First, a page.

Living With Dog Aggression

October 26, 2017 | We Learn | Tips from Marie Aymard

Try as we might, sometimes challenges arise with a dog that are very difficult to train out of them. Dog to dog aggression can often be one of those challenges. Even dogs that were social as puppies can develop dog aggression or selectivity due to bad experiences, over zealous play, or maturation that creates intolerance.

Our culture seems to deem these dogs that are not able to play with every other dog as ‘bad dogs’, when in fact it is the majority of dogs that are unable to tolerate these types of interactions with strange dogs. Living with a dog who has a propensity for dog aggression can be frustrating due to these standards, but keep in mind you are not alone! And, there are many things you can do with your dog to work on socialization so your dog can enjoy every bit of life that a dog social dog can.

Neutrality on leash is one of the most important training factors for working with a dog reactive dog. Too often I see people insisting their dog meet another dog on the end of a leash, when in fact these types of interactions can exacerbate aggression. Teaching your dog to focus on you while walking, and being able to redirect attention if a trigger should arise, is paramount to being able to take any dog into new places, regardless of their level of sociability. For a dog with very heavy leash reactivity though, this can be a challenging task to train, so working with a professional can be extremely helpful when working with a dog that has already developed these problems. With puppies or young dogs, I never give them the chance to leash greet new dogs, so they never see it as an option on a leash. This helps to discourage bad habits from starting and bad interactions from occurring.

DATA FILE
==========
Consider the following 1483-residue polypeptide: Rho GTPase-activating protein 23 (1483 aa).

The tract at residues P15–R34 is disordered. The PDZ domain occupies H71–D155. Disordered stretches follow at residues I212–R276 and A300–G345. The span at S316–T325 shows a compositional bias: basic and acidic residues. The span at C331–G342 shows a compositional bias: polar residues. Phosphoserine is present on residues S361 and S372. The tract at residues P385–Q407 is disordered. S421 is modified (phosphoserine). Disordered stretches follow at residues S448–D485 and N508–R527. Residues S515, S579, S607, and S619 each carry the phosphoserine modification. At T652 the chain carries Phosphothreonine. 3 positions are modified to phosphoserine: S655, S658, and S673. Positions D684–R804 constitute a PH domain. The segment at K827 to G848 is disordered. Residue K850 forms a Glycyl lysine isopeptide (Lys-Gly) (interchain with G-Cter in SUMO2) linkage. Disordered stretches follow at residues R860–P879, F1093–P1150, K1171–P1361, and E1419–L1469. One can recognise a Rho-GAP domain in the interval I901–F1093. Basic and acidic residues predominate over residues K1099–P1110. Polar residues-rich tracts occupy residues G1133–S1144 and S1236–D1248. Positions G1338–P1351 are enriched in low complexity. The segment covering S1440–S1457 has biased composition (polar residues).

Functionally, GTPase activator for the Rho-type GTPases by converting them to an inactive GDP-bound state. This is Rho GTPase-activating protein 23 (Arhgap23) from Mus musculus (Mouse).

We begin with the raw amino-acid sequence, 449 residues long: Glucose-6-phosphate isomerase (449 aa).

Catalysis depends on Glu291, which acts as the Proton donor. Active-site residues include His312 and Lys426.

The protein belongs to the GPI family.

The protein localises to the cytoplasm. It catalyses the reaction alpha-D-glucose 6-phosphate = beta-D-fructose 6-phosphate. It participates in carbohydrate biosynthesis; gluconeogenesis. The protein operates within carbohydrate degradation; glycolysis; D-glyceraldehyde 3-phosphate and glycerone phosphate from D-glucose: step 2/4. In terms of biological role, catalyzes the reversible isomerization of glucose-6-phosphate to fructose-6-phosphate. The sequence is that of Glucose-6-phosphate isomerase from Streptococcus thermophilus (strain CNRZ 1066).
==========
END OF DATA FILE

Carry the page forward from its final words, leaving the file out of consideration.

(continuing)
Handler engagement is another very useful tool in working a dog aggressive dog around triggers. Teaching a dog to focus (give eye contact) to you instead of fixating on triggers is a great skill. If a dog continues to think they have to interact with stimuli in their environment, many dogs will react more quickly than if they are only giving their handler attention. Work up to close proximity – always begin with distractions farther away so the dog can be successful there, and as they improve and maintain consistency, begin to work your way closer to the distractions.

“…as they improve and maintain consistency, begin to work your way closer to the distractions.”

Management is probably the most important skill in successfully living with a dog aggressive dog. You never want to set your dog up to fail – don’t put them in situations where they might make their aggression active and get into a dog fight. It not only can cause major harm to other dogs and people, but it can also increase their efficiency in fighting which can make them even more dangerous. Exercise, train with, and play with your dog in areas that are less frequented by large groups of dogs. Find spaces where you can adjust your proximity based on your dog’s threshold. Learn how to appropriately use training tools, and learn how to identify and react to your dog’s triggers. Always, always, always be respectful of your dog and don’t put them in environments where they will not be successful.

Keep in mind that while these are great starting points, in any case that is dealing with aggression, is it very important to work closely with a professional trainer who is known for their ability to work with these challenges. Many chain pet stores are not equipped to work with aggression successfully, so often more specialized type training is necessary.

Marie-AYmard-aggression

If you enjoyed this post, you should read Choosing The Right Breed here.

Do you have coping mechanisms with your aggressive pup? Share below.

Join us every week (usually Wednesday’s!) for more tips from Marie-and learn more on our About page.

Leave a comment!

Pin It on Pinterest

Share This
029_lauren-tarquin_0838_gallery

Don't miss a Bark!

Sign up for monthly news from Barkswell.

You have Successfully Subscribed!